In the early 1900s, Geoge H. Pepper collected and recorded, and excavated the oldest part of Pueblo Bonito, in what is now the Chaco Culture National Historical Park. The following quotation is from the Gambler's House Blog:
"Room 33 in Pueblo Bonito is one of the most important archaeological discoveries in the entire southwest. It was excavated by George Pepper and Richard Wetherill as part of the Hyde Exploring Expedition work in the 1890s, and Pepper published an extensive account of the findings in 1909 as part of a Festschrift for his mentor Frederick Ward Putnam, who had originally sent Pepper to supervise the Hyde excavations since he was too busy to go himself. When Pepper published his field notes in 1920, he included only an abbreviated account of Room 33, since he had already published the fuller version. Unfortunately, while Pepper’s 1920 report has since been republished and is fairly easy to find, the Putnam Anniversary Volume is much less widely available, which makes the extremely important report on Room 33 much more obscure than it should be. In honor of the 100th anniversary of its publication, therefore, and the resulting fact that it has long since passed into the public domain, I present here a full transcription of the report along with photographs of the plates and figures. This will hopefully make the information contained in it accessible to both scholars and the interested public."
-- September 19, 2009 by teofilo, Gambler's House
Click here for the full Report
Pueblo Bonito's first phase of construction began in the early 800s AD. This is the section in which Room 33 is and where some of the most beautiful flutes were found. Thousands of artifact were unearth from this room: thousands of turquoise beads, conch shell horns, etc.. Around 8 cottonwood flutes were found: two of those eight were complete flutes. These were of the "self " type, as Pepper described them, or rim-blown flutes.
Specimen H-4563 (above) was the most elaborate of all flutes found in Pueblo Bonito. This flute was completely decorated with black, orange, and green paint. Then, a final topcoat of clear pine pitch was somehow applied. The length was 69 cm long, or around 27 inches with four holes.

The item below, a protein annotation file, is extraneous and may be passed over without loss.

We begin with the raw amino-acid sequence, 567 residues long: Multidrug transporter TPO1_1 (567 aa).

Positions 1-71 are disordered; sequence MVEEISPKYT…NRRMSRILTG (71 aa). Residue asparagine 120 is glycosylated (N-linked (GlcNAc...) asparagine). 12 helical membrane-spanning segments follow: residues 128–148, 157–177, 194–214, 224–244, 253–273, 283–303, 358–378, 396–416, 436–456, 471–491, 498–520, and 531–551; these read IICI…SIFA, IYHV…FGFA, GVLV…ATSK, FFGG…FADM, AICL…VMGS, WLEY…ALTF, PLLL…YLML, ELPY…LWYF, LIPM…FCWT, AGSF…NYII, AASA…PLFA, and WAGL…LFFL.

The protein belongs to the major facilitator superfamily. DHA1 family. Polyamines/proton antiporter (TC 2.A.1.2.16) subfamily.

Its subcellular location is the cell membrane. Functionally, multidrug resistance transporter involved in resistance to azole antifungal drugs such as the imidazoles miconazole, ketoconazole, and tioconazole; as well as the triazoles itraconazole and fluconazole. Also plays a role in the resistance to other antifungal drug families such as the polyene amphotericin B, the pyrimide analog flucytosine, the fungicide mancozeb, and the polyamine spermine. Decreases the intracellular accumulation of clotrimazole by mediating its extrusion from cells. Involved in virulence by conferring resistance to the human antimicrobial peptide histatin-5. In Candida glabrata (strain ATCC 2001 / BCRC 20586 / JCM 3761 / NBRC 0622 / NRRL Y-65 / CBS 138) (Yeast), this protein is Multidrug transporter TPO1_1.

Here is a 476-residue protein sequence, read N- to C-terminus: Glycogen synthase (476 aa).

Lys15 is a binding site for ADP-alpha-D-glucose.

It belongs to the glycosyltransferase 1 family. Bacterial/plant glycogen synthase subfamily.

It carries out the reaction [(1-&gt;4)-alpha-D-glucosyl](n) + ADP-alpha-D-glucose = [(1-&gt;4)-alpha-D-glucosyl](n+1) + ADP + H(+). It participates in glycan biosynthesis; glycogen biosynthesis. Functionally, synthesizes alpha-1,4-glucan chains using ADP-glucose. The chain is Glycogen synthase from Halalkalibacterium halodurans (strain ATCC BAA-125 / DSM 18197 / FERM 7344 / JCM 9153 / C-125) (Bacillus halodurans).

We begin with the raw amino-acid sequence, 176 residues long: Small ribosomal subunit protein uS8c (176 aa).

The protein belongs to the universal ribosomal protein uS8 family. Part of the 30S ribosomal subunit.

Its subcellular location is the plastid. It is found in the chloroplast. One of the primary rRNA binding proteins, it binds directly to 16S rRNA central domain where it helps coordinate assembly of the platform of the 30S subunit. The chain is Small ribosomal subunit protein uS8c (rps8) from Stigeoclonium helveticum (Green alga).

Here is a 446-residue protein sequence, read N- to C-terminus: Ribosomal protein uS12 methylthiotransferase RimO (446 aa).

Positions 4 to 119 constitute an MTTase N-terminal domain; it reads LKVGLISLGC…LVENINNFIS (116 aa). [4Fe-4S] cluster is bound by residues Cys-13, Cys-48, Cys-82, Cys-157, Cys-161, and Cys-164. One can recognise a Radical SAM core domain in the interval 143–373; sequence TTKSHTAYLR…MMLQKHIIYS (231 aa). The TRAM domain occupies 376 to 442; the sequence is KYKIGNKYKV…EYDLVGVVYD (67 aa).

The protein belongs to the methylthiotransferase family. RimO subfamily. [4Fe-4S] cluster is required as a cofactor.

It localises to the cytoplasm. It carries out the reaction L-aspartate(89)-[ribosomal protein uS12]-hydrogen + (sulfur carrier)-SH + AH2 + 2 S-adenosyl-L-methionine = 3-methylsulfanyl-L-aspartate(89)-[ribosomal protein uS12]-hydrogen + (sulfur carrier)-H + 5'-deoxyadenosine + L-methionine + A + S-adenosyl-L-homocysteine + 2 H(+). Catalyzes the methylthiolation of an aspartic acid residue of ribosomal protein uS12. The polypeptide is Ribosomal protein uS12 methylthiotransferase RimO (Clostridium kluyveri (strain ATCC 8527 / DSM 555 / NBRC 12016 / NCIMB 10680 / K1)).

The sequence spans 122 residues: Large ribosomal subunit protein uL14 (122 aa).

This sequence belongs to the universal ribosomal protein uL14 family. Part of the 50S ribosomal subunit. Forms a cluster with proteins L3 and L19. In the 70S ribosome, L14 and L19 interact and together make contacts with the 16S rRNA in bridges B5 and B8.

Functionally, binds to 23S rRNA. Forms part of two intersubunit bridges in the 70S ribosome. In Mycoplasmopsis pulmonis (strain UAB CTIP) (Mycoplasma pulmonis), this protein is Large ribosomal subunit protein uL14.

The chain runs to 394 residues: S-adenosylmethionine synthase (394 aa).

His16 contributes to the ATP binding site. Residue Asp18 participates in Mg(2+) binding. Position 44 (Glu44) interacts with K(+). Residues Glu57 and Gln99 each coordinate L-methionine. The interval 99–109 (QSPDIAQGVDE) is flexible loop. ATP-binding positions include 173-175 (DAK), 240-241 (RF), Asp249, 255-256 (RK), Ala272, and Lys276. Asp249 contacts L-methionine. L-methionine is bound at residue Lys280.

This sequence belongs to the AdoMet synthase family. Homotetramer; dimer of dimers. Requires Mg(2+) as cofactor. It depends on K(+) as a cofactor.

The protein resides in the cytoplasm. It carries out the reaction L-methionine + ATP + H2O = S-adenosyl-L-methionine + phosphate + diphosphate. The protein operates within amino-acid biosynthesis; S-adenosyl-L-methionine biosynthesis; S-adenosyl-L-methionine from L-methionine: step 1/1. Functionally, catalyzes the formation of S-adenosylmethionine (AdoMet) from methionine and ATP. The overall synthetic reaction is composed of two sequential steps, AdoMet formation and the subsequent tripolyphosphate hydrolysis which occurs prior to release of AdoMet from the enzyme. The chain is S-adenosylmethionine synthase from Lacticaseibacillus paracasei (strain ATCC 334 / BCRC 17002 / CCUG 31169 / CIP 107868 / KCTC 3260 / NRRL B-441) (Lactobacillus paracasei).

The other flutes were plain, nonetheless, but very beautiful. Several flutes also contained carved animals (image above). The lengths of these flutes ranged from 69 cm to 105 cm, or from 27 inches to 41 inches. The longer lengths are estimates, because most of the flutes were not whole pieces.
I make Reproductions of the painted flute (H-4563) with local wood and acrylic paints. They are representations of what I believe they should look like and are not exact copies. My goal is to make exact replicas using the same materials and measurements of the original flutes once I have figured out how the originals were made.
Painted Room 33 replica flute in Pueblo Bonito Room 33
On May 19, 2009, My daughter, My wife and I went on a trip to Chaco Culture National Historical Park to meet up with a friend of ours. When we got there, we were surprised to find out that our friend, Kat had already mentioned me and the flute I had made for her and was bringing to her. The flute was a replica of some flutes that were excavated from Room 33 in Pueblo Bonito.
The Rangers on duty said they would be very interested in taking me to Room 33, and so we headed off on a unexpectedly cloudy day with virga clouds in the sky. One of the Rangers, gladly walked us through the ruins of Pueblo Bonito explaining to us the various architectual styles, building episodes, and stories of past visitors to the site. We slowly made our way towards Room 33.
Room 33 wasn't a very special looking room at first glace. It is only about the size of a queen-sized bed. It dated to the earliest phase of construction (around 850 AD). Many artifacts were found in this room; from thousands of turquoise beads, shells, and even a conch shell horn. A few other artifacts led me here; Rim-blown flutes that were found in this room (33).
One of these flutes was a very beautifully painted flute that contained black, orange, and green, according to George H. Pepper's report from 1908, " The Exploration of a Burial-Room in Pueblo Bonito, New Mexico. "
That painted flute is what I was aiming to recreate. Which I did, and the results were amazingly beautiful.
I could feel the spiritual significance of why I was there as we neared Room 33. I was bringing something that was lost for centuries back to its origin. When we arrived at our destination, I put the flute to my chin, and I played whatever my heart wanted to. I felt so alive and at home. The winds began to pick up a little, and the Rain began. It was just a sprinkle, but I knew then and there that my ancestors were proud of what I had accomplished. I too was proud, because it was for them that I began making flutes. So, that their long cherished traditions would not be forgotten.
I was so glad that I could share this with my family, especially my daughter. She will be the one I will teach everything that I know, and I hope she will be able carry on what I have taught her. I shall teach all who are interested as well, so that flutes are never forgotten.
Watch a video made by Kat of this day.